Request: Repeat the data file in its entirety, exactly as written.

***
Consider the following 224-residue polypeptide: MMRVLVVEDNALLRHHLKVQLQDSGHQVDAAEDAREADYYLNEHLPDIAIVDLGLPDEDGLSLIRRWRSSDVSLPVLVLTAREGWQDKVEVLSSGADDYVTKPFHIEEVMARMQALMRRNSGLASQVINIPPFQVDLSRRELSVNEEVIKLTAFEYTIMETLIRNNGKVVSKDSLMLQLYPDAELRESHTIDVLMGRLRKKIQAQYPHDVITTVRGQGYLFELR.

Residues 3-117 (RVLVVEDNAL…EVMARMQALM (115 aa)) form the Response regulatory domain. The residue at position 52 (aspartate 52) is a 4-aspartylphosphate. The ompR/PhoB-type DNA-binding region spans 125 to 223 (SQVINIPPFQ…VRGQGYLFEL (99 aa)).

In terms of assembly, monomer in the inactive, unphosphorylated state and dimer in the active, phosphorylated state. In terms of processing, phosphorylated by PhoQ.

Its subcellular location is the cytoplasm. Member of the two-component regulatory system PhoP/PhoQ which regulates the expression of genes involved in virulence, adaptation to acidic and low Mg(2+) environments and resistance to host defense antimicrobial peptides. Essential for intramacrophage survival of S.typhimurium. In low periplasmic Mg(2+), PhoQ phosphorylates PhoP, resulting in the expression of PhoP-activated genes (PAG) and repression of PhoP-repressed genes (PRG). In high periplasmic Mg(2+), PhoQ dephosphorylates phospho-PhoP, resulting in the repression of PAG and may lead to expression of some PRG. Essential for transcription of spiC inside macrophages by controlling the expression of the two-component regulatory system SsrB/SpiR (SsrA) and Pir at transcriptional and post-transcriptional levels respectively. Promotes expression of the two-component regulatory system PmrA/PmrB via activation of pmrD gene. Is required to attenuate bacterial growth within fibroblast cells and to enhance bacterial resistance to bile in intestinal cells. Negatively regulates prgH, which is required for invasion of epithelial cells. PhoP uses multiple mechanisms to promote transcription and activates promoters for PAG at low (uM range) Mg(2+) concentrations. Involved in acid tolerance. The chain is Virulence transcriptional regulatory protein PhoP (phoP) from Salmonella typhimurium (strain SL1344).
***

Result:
Consider the following 224-residue polypeptide: MMRVLVVEDNALLRHHLKVQLQDSGHQVDAAEDAREADYYLNEHLPDIAIVDLGLPDEDGLSLIRRWRSSDVSLPVLVLTAREGWQDKVEVLSSGADDYVTKPFHIEEVMARMQALMRRNSGLASQVINIPPFQVDLSRRELSVNEEVIKLTAFEYTIMETLIRNNGKVVSKDSLMLQLYPDAELRESHTIDVLMGRLRKKIQAQYPHDVITTVRGQGYLFELR.

Residues 3-117 (RVLVVEDNAL…EVMARMQALM (115 aa)) form the Response regulatory domain. The residue at position 52 (aspartate 52) is a 4-aspartylphosphate. The ompR/PhoB-type DNA-binding region spans 125 to 223 (SQVINIPPFQ…VRGQGYLFEL (99 aa)).

In terms of assembly, monomer in the inactive, unphosphorylated state and dimer in the active, phosphorylated state. In terms of processing, phosphorylated by PhoQ.

Its subcellular location is the cytoplasm. Member of the two-component regulatory system PhoP/PhoQ which regulates the expression of genes involved in virulence, adaptation to acidic and low Mg(2+) environments and resistance to host defense antimicrobial peptides. Essential for intramacrophage survival of S.typhimurium. In low periplasmic Mg(2+), PhoQ phosphorylates PhoP, resulting in the expression of PhoP-activated genes (PAG) and repression of PhoP-repressed genes (PRG). In high periplasmic Mg(2+), PhoQ dephosphorylates phospho-PhoP, resulting in the repression of PAG and may lead to expression of some PRG. Essential for transcription of spiC inside macrophages by controlling the expression of the two-component regulatory system SsrB/SpiR (SsrA) and Pir at transcriptional and post-transcriptional levels respectively. Promotes expression of the two-component regulatory system PmrA/PmrB via activation of pmrD gene. Is required to attenuate bacterial growth within fibroblast cells and to enhance bacterial resistance to bile in intestinal cells. Negatively regulates prgH, which is required for invasion of epithelial cells. PhoP uses multiple mechanisms to promote transcription and activates promoters for PAG at low (uM range) Mg(2+) concentrations. Involved in acid tolerance. The chain is Virulence transcriptional regulatory protein PhoP (phoP) from Salmonella typhimurium (strain SL1344).